In September 2021, Daniel Negreanu had some success in PokerGo’s Poker Masters tournaments. He placed 3rd in Poker Masters 2, a $10,000 buy-in event, and won $103,200. He placed 1st in Poker Masters 5, another $10,000 buy-in event, winning $178,200. In the tenth event, a $25,000 buy-in tournament, he placed 3rd for $152,000.
Other poker activities
Upon opening, the Wynn Las Vegas resort recruited him as their “Poker Ambassador” to play for any stake in their poker room. The arrangement lasted until October 2005, when he opted out because it was restricting his ability to play for high stakes outside the Wynn.
Negreanu has played poker on various TV shows such as Late Night Poker, Poker After Dark, and High Stakes Poker, as well as serving as a commentator and stand-in host on Ultimate Poker Challenge. He also appeared in the third season of Poker Superstars Invitational Tournament. In January 2007, Negreanu appeared in the Fox Reality original series Rob and Amber: Against the Odds, in which he mentored reality television personality Rob Mariano in his bid to become a professional poker player.
In May 2008, Negreanu’s book Power Hold’em Strategy was released. The book resembles the Doyle Brunson book Super/System in that it has contributions from several other poker players, including Evelyn Ng, Erick Lindgren, Paul Wasicka, Todd Brunson, and David Williams. Negreanu’s section presents and explains the strategy of small ball poker. Negreanu is also featured in the 2006 poker video game Stacked with Daniel Negreanu, providing tips and hints as to how to play effectively. He has written over 100 articles for CardPlayer Magazine and contributed to Doyle Brunson‘s revised book, Super System II. He has tutored on the web as part of Poker School Online and also personally given lessons to celebrities such as Tobey Maguire and Shannon Elizabeth. In addition to his poker books, Negreanu has created a 38 section Master Class teaching poker theory and play through video.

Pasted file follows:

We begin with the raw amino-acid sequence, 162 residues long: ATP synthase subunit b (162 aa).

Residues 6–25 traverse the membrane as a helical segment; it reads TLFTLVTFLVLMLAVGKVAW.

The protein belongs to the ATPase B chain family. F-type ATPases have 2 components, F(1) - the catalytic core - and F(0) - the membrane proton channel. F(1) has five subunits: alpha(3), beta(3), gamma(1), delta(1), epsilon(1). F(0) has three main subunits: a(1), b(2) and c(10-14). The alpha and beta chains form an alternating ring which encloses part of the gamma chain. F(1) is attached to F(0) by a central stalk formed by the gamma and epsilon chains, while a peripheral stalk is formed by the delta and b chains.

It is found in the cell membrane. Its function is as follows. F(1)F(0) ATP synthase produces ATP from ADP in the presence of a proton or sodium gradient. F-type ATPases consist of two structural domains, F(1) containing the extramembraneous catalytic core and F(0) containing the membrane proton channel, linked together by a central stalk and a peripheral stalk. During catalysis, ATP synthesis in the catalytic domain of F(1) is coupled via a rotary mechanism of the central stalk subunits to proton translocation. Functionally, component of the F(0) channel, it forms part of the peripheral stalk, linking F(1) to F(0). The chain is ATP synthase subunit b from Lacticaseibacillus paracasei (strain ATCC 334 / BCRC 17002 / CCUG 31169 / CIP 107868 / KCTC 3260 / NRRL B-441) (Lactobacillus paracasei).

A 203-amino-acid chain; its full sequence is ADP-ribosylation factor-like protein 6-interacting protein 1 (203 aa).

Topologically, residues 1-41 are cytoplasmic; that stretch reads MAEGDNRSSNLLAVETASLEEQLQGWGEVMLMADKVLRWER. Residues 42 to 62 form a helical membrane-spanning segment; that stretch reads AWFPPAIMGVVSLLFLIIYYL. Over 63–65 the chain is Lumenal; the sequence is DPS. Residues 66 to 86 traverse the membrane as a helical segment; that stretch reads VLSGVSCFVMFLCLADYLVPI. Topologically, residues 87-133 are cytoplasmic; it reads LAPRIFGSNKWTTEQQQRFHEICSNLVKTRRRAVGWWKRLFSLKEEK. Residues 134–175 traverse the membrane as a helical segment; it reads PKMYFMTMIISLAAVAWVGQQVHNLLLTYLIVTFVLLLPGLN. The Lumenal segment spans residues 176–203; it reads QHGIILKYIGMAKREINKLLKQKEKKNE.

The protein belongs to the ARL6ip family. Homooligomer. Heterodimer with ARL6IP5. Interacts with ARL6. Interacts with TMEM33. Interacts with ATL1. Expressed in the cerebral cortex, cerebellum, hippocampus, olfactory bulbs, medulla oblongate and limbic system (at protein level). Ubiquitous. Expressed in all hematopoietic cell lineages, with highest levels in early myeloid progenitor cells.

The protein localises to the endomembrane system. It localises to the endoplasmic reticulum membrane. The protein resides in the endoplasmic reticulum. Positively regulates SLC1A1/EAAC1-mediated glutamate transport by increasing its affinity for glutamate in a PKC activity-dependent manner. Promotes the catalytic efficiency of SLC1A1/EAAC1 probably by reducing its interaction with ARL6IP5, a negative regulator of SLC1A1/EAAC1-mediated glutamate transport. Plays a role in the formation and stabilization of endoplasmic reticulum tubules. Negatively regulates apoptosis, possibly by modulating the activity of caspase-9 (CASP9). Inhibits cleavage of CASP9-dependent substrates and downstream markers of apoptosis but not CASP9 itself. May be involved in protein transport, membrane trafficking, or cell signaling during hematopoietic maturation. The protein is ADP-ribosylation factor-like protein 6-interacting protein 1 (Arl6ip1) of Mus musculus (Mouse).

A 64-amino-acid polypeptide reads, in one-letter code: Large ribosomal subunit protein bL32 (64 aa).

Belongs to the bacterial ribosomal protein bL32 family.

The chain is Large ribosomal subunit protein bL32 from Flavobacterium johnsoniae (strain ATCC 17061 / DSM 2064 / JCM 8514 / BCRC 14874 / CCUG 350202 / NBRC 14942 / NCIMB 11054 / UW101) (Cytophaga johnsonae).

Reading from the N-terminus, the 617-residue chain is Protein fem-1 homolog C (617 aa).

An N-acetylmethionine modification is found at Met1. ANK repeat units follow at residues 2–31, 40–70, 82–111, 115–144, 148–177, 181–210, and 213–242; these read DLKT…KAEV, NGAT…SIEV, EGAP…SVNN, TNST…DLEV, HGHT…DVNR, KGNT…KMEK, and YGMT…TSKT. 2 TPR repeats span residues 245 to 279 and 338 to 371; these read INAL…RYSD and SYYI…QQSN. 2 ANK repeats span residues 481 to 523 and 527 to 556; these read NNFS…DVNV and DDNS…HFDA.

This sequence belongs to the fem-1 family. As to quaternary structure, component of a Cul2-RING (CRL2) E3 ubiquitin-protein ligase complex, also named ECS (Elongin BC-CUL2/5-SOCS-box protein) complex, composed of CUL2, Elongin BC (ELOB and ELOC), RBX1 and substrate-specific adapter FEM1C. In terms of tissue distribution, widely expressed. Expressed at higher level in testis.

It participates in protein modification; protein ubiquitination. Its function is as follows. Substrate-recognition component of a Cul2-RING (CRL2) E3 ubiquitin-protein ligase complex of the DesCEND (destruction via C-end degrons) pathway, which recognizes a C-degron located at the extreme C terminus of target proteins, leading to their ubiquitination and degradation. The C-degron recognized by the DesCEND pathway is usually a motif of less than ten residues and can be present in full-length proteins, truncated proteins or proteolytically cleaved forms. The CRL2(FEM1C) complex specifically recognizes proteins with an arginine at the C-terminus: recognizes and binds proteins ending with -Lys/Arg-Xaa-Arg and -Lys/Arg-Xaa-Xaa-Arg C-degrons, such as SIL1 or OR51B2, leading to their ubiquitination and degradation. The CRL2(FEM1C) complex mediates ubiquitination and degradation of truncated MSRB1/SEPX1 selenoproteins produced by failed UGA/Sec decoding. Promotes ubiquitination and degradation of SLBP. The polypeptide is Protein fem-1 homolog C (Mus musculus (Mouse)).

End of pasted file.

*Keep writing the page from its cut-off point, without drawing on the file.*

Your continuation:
Negreanu made a cameo appearance as a poker player playing against the mutant Gambit in the film X-Men Origins: Wolverine. He also played a poker player in The Grand, and he appeared as himself in the film Lucky You. On season two of Sports Science, he tried to fool a lie detector. He also appeared in Katy Perry‘s music video for “Waking Up in Vegas” as a poker player. In 2013, he appeared on an episode of the CBC Television program Mr. D, again playing himself. He also appeared in a TV series dedicated to poker called Tilt in 2005. Daniel was a major advocate of the move to bring the National Hockey League to Las Vegas, along with Malaysian billionaire and fellow poker player Richard Yong.
Negreanu is also a fan of Hearthstone. After picking up the game in 2015, he began streaming it alongside poker on Twitch and was invited to a showmatch during the Hearthstone World Championship at BlizzCon 2015 in Anaheim, California against former StarCraft: Brood War pro and fellow WSOP and WPT champion Bertrand “ElkY” Grospellier, which he won 3–1.
Negreanu has a blog at Full Contact Poker where he posts his thoughts and feelings about life, politics, and poker. He became a vegetarian in 2000 and has been vegan since 2006; he claims it makes him a better player. After many years living in the United States, he received his green card on July 15, 2009.
Mike Postle lawsuit
On October 1, 2020 Negreanu was one of twelve individuals named in a $330 million dollar defamation lawsuit brought by poker professional Mike Postle. Others named in the suit include Phil Galfond, ESPN, and Negreanu’s heads-up challenge opponent Doug Polk. In April 2021, the lawsuit was dropped.